LANSING, Mich. (AP) -- Michigan State Police say they have used chemical spray on right-to-work protesters who to tried rush into the Senate chamber at the state Capitol, and minority Democrats in the Legislature accuse Republican leaders of taking a "shameful step" to undermine free speech.<br />
State police Inspector Gene Adamczyk says eight people were arrested for resisting and obstructing when they tried to rush past two troopers guarding the Senate door Thursday. He says the troopers used chemical spray after the people refused orders to stop.<br />
Adamczyk says the Capitol was temporarily closed because of safety concerns. He estimates about 2,500 visitors were at the Capitol.<br />
A state Democratic Party statement says Republicans are showing "their true colors" and "shutting down dissent."<br />
The Associated Press left a message seeking comment from Republican leaders.
Nearly a year after a stroke left him barely able to move the left side of his body, U.S. Sen. Mark Kirk is expected to climb the 45 steps to the Senate's front door this week - a walk that's significant not just for Illinois' junior senator, but also for medical researchers and hundreds of thousands of stroke patients.
Recalling the shooting rampage that killed 20 first graders as the worst day of his presidency, President Barack Obama pledged to put his "full weight" behind legislation aimed at preventing gun violence.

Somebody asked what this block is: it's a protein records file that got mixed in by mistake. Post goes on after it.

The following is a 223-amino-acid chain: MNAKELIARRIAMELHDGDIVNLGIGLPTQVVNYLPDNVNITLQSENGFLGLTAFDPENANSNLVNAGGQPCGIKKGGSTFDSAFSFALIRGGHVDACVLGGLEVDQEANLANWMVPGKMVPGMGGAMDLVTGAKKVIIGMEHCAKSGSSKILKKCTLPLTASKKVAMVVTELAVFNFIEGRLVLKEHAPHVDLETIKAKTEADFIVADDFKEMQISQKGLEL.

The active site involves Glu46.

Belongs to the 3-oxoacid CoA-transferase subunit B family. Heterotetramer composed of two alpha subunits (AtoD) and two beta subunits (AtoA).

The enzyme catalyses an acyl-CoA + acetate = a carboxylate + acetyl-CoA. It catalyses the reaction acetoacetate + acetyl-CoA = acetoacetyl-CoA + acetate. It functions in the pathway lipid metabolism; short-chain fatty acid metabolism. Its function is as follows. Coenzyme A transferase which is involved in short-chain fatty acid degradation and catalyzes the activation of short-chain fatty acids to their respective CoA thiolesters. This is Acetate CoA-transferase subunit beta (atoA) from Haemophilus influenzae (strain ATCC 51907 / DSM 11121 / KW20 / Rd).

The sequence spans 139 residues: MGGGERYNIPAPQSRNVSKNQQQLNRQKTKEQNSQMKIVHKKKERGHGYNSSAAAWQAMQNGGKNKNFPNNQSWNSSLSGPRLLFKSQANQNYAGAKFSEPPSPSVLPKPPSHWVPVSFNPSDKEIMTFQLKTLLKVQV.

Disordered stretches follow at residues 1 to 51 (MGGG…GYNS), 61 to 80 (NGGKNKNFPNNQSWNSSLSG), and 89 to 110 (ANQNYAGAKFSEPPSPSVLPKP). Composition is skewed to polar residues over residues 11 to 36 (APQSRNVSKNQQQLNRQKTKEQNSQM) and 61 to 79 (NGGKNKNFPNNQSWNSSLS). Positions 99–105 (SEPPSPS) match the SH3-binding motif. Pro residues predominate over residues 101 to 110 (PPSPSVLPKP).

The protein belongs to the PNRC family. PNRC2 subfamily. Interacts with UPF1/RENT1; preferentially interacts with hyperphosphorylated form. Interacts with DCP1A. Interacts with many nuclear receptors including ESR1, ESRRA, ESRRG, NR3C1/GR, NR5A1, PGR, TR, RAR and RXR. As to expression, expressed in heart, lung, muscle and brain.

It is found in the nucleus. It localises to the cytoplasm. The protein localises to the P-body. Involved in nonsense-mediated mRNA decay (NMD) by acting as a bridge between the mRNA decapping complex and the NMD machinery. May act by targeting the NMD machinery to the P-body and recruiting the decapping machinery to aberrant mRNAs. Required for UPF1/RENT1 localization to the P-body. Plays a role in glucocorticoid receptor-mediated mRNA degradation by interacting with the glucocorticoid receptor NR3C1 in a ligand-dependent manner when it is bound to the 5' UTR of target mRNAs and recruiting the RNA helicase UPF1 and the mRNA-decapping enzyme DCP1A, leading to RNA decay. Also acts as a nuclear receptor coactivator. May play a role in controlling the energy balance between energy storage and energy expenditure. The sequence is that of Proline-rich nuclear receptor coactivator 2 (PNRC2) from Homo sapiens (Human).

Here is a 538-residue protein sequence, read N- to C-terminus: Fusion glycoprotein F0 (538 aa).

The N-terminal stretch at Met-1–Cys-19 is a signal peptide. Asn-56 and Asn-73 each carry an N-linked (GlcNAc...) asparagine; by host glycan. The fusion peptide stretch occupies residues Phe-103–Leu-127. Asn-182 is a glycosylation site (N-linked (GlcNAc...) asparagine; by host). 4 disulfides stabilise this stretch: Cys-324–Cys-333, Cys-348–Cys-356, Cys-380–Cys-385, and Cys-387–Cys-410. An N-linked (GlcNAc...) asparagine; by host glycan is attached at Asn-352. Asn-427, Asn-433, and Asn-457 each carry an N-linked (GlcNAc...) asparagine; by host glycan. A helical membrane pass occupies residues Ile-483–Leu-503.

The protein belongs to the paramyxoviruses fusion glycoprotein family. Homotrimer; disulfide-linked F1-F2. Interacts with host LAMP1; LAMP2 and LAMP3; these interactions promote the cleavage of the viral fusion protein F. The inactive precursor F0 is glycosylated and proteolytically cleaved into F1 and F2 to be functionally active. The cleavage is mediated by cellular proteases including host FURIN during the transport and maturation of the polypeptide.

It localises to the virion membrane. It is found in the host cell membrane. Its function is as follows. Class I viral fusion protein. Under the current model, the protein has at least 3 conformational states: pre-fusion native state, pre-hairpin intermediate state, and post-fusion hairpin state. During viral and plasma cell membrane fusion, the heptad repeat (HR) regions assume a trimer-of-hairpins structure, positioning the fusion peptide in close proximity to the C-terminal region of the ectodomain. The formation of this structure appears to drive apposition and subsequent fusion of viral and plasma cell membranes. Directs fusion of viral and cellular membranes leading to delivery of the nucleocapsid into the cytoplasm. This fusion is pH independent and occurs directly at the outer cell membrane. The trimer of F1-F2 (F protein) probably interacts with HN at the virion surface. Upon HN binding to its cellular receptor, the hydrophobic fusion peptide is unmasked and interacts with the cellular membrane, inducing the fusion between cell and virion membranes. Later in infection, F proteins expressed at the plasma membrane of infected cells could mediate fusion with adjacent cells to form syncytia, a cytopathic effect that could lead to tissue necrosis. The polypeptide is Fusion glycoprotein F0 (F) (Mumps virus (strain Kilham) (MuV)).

Hall County officials believe healthy county employees will be of greater service to the county. With that in mind, they have created a health-based fitness initiative to provide free fitness training for county workers.
Retail gas prices climb as 2012 comes to end. While gas prices are likely to rise into next year, whether or not a deal is made to avoid the fiscal cliff will determine if prices continue on an upward trend.
The stretch of rural Oregon interstate where a tour bus crashed through a guardrail and plummeted 100 feet down a steep embankment is so notorious that state transportation officials have published a specific advisory warning of its dangers.
Deep inside caves, in remote desert bases, in the escarpments and cliff faces of northern Mali, Islamic fighters are burrowing into the earth, erecting a formidable set of defenses to protect what has essentially become al-Qaida's new country.
Georgia Republicans on Saturday backed passage of a state law preventing government infringement on religious beliefs, which opponents say could be used as a shield for discriminating against gay or transgender people.